The first time I claimed the identity storyteller was in the second farm film that I created in 2002. Entitled Farm Film, Part 2: The Puotinen Women, this digital video was about the storytelling women in the Puotinen family. In the opening of the video, I said:

Something important that I’ve realized in the last couple of years is the power of the Puotinen women in their storytelling. It’s been something very profound to understand that these stories that mean so much to our family have really been passed on, in a variety of different ways by the women, the Puotinen women, particularly my grandmother Ines and my mother Judy.

At the end of the video, after weaving together important stories from their experiences on our family farm with mine, I drew upon the brilliant words of Trinh T. Minh-ha to claim my role as the next storyteller:

Tell me and let me tell my hearers what I have heard from you who heard it from your mother and your grandmother.

Producing that video was a powerful experience for me. It was so fun to craft new stories (or new takes on old stories) through the editing process. I had visions of completing a third video about the Puotinen men. But, there was no time. My son Fletcher was born, just days after we (my husband Scott and I) finished editing the video and only hours after we first screened it at a conference. And I had a dissertation to write. Later, after our beloved farm was sold and my mom, to whom the second farm film was dedicated, got sick and died, I didn’t want to make another video. I wondered if the subjects of my videos were cursed, doomed to die or be gone forever if I made videos about them.

While I didn’t have time (or a desire) to continue telling stories about the Puotinen family through video, I did continue thinking about the value of storytelling. In the second chapter of my dissertation, I wrote about the storyteller as one of three important role models for feminists:

…the storyteller trickster weaves words together—in oral or written form—to create meaningful narratives outside and beyond the system. Her goal is not only to critically challenge the hegemony, but also to ensure that the stories (the traditions, the histories, the people) of her communities do not get lost, forgotten or destroyed. In creating and sharing her stories, the trickster storyteller serves three important functions. First, she is a truth teller who bears witness to the stories of her people/her allies/her communities/herself and testifies to others about those stories. Second, she is a conjurer who enthralls her audiences with her words, drawing them in so that they feel like they are a part of the story. And third, she is visionary who uses her stories to create new meanings and imagine new possibilities for herself, her communities and her audience.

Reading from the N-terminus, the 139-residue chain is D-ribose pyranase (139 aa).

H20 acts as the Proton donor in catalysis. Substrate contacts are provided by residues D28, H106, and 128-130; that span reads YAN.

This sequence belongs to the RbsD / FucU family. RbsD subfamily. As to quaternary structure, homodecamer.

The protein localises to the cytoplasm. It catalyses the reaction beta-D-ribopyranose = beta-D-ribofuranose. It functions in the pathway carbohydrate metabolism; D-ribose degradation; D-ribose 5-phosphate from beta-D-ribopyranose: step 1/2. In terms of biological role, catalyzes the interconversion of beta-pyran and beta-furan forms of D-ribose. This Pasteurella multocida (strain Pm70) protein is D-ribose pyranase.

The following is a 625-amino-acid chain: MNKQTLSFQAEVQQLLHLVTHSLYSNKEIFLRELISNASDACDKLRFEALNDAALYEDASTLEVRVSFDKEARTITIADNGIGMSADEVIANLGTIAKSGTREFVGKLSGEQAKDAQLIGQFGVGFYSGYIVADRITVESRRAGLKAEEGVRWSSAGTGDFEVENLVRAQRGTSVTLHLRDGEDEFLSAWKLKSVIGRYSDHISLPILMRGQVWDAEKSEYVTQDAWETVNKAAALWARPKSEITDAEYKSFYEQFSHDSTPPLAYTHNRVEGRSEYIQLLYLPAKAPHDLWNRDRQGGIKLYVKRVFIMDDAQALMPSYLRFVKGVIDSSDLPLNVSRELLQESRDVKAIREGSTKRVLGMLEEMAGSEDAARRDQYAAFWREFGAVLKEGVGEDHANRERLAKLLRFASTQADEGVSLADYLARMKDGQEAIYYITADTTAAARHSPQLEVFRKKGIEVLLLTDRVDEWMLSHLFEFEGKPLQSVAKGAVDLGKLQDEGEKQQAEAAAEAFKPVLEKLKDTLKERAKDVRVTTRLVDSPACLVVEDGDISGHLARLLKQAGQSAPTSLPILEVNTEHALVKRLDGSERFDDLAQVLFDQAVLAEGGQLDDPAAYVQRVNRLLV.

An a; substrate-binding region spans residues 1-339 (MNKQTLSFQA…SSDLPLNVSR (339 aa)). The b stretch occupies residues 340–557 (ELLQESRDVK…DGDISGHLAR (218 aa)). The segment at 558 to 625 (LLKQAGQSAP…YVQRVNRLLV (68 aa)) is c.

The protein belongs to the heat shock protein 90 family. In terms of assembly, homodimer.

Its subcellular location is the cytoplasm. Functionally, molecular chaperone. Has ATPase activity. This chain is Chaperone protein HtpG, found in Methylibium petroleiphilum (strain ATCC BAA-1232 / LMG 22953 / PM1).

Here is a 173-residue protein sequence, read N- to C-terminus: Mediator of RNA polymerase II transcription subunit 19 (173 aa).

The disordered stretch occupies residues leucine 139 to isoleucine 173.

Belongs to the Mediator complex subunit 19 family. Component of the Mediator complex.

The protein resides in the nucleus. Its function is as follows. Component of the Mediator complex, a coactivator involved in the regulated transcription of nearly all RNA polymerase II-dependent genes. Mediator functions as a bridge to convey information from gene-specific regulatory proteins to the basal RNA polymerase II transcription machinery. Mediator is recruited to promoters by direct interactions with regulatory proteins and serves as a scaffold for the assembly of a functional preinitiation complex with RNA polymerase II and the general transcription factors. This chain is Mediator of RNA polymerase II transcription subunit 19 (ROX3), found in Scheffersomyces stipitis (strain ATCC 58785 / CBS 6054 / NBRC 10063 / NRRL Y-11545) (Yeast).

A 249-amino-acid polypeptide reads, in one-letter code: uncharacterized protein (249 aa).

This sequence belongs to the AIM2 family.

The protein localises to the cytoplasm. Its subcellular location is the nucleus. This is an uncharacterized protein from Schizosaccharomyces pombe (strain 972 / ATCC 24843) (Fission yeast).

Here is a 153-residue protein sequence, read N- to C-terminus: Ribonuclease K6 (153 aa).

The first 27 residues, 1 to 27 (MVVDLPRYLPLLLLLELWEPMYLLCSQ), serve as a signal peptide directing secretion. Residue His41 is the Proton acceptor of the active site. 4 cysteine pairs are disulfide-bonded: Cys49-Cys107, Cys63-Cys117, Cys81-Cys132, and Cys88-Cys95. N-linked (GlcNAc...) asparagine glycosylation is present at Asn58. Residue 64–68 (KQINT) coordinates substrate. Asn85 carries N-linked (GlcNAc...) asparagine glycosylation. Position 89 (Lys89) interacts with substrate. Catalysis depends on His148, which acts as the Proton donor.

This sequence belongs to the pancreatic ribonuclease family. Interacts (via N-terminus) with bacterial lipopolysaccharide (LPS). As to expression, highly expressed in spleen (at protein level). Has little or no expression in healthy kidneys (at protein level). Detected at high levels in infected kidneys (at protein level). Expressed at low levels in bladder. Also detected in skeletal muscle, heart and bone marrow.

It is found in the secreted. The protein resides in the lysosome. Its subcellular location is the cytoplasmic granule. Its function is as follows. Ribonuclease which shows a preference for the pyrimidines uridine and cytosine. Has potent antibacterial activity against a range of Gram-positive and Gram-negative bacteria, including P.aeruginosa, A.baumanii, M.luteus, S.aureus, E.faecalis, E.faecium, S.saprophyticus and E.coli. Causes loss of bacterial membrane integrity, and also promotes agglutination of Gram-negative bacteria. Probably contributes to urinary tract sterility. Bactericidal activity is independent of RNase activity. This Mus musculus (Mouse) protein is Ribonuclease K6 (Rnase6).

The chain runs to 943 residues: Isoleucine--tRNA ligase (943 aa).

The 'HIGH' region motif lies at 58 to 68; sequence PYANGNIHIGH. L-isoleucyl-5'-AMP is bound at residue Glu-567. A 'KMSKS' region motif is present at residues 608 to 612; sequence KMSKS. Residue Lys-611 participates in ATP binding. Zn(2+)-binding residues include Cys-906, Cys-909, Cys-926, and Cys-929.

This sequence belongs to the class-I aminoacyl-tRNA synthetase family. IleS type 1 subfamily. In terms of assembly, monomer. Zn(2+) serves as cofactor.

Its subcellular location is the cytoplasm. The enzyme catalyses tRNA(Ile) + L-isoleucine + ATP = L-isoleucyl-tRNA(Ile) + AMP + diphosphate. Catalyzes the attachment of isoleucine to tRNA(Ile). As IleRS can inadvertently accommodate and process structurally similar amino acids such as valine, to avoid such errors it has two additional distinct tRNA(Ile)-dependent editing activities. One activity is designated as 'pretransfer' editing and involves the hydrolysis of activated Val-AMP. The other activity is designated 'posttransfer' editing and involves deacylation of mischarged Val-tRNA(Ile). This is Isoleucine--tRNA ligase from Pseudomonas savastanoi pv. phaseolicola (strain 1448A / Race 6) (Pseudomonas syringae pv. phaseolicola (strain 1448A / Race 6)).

It’s fascinating (and strange and curious) to revisit these words that I wrote, way back in early 2004 (or late 2003?), and see how important they still are to me and my vision of how-to-be in the world. After writing my dissertation and then getting a teaching job at the University of Minnesota, I sometimes thought about storytelling. And I occasionally taught about it. But, I focused much more of my research and writing energy on another one of the role models that I wrote about in that second chapter of my dissertation: the troublemaker.